Saturday, March 22, 2008

Reinventing the State Chapter 21: A Rational Defence Policy

Well it has been a while, but my copy of Reinventing the State has turned up again, so here I am.

Tim Garden offers a useful primer on the issues behind defence expenditure, and I can do little but endorse some of the key points.

Defence is a world of escalating costs and overstretched forces. Procurement necessarily has very long lead times that equipment coming into service was commissioned when demands were very different. Recruitment and training decisions have similarly long term effects.

The Eurofighter was concieved during the cold war, and while a very capable aircraft it doesn't not have enough of a role to justify its cost; although as far as I can see it is much too late to cancel to see any worthwhile savings.

Inevitably new equipment is more capable and expensive than its predecessors. And wages also have to rise faster than inflation, leading to cutbacks even when funding is maintained in real terms. (Much the same, it has to be said, can be observed in healthcare, and perhaps much of local government.)

While the military can surge its effort to meet an emergency, it cannot sustain surge levels year after year - attempts to do so affect retention and equipment, causing a deterioration in quality and capacity over time.

Faced with this, Tim charactersises three options for our contribution to international tasks:

a. Punching above our weight
b. Matching national commitments to resources
c. Sharing the burden more equitably internationally

Punching without funding above our weight is the cause of overstretch and a decline in the quality of the armed forces.

Matching our commitments to our spending would mean a big cutback in our commitments. While we would like to get out of Iraq, the situation in Afghanistan is more finely balanced. And there are operations we do wish to support such as UN-sponsored humanitarian operations.

Better multinational co-operation is clearly the way forward. Tim contrasts well the 4 principle multinational agencies: the UN, NATO, the EU, and the ad hoc US-led coalition. The UK "has a special position with respect to all four multinational actors. This compounds the problem of over-tasking as we try to show continuing commitment to each." And each merits different handling.

We should look to the EU and NATO to find economies of scale and pooled capabilities where appropriate. It should raise eyebrows that arms suppliers are national champions rather than competing on merit for custom, even within the EU.

What we can't afford to do, in either sense of the word, is stand alone in the world.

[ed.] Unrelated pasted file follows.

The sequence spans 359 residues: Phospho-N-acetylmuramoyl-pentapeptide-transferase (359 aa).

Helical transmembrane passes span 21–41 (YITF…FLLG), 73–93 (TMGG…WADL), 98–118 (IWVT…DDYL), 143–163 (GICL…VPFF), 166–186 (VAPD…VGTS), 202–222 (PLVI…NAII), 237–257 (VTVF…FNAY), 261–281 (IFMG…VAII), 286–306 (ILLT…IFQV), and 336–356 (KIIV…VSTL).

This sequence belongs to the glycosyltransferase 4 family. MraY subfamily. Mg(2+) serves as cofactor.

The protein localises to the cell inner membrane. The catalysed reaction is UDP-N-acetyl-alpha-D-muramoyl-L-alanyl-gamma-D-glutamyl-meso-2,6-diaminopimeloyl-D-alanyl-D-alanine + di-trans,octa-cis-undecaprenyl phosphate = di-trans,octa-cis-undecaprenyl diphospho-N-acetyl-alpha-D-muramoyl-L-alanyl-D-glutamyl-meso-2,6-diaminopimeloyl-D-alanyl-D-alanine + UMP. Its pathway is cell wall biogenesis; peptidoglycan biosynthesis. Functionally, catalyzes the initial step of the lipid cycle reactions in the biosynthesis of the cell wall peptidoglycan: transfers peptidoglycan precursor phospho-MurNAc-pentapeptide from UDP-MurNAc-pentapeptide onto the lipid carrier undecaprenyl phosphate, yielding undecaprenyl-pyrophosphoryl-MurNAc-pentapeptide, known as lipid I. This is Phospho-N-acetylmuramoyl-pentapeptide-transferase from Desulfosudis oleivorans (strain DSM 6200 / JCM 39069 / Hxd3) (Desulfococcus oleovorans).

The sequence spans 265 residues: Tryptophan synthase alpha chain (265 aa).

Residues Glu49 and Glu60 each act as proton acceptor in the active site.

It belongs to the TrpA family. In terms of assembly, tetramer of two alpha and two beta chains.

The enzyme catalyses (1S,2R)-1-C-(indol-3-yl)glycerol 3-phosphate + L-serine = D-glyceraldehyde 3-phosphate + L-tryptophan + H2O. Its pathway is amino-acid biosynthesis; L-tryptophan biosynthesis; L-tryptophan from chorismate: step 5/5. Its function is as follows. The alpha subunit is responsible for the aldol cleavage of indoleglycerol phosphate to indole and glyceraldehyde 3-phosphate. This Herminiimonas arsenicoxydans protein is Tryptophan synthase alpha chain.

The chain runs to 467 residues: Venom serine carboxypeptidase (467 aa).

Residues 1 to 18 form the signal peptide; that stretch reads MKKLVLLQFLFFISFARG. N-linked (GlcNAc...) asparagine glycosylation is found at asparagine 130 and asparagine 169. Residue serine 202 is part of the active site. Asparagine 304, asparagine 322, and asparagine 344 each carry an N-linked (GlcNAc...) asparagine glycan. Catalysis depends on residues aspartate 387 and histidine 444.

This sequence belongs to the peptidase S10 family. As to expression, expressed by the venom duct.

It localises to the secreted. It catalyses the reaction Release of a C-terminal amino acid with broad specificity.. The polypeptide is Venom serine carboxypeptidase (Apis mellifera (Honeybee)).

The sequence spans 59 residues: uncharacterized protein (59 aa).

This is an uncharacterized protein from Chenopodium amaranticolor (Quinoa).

In defence, perhaps more than any other policy area, we need to reinvent the role of the state by accepting that the sovereignty of the state can be most effectively exercised through international collaboration.

Monday, March 10, 2008

Extra Joe Elsewhere

I have a post up on Lib Dem Voice arguing that guarantees of choice and respect within schools for believers and non-believers alike is a good way to address the problems of faith schools, while recognising that many are good schools that people want to use. Feedback much appreciated.

So, yes, I went to the Lib Dem conference in Liverpool. Met some marvellous people and elephants. If I had known I was in shot here I might have closed my mouth (5th photo), but then I notice Nick Clegg seemed to have his mouth open for all the photos in the conference agenda, so maybe that is the done thing.

Continuing the theme of comparing myself to the party leader, the local paper seems to think it fitting here - the second thumbnail has the correct caption.

Sunday, March 02, 2008

Facebook and real panto

What does facebook have in common with pantomime? I suppose it is that when you get something wrong, it is in front of 200 people.

It has been a real pleasure to play the character of Simple Simon in this year's Hallam Players panto Jack and the Beanstalk, alongside Nick Clegg and Richard Allan and many other talented locals.

So I discover the hard way, during the final show of the run, that, having met one's co-star on stage that forgetting a line can sometimes give the next line added comic poignancy. "I'm awfully glad we bumped into each other" I said to her. Then a pause... under my breath... "I'll remember why in a minute". The prompt came to the rescue: "My name's Simon". Ah, yes, I am introducing myself. "My name's Simon. People think I'm simple. But I'm not really." I'm afraid to admit that after having forgotten my own name, it was difficult to deliver the rest of the line with conviction, or a straight face.

Ah well, worse things happen at sea. So I was talking to another member of the cast at the after show party about Mitch Benn, and how he admired Tom Lehrer. "Tom Lehrer?" "I'll send you a link to something on YouTube."

Of course sending links by email is so 90s. No I'll post it on your facebook funwall. Well that was the plan. Actually I posted it on the facebook funwall of all my friends.... [Update: actually maybe I didn't. Notifications, right, that's just spamming some feed that tells other people that I have sent someone, not them, a video. What will they think of next.]

I will get back to Reinventing the State at some point.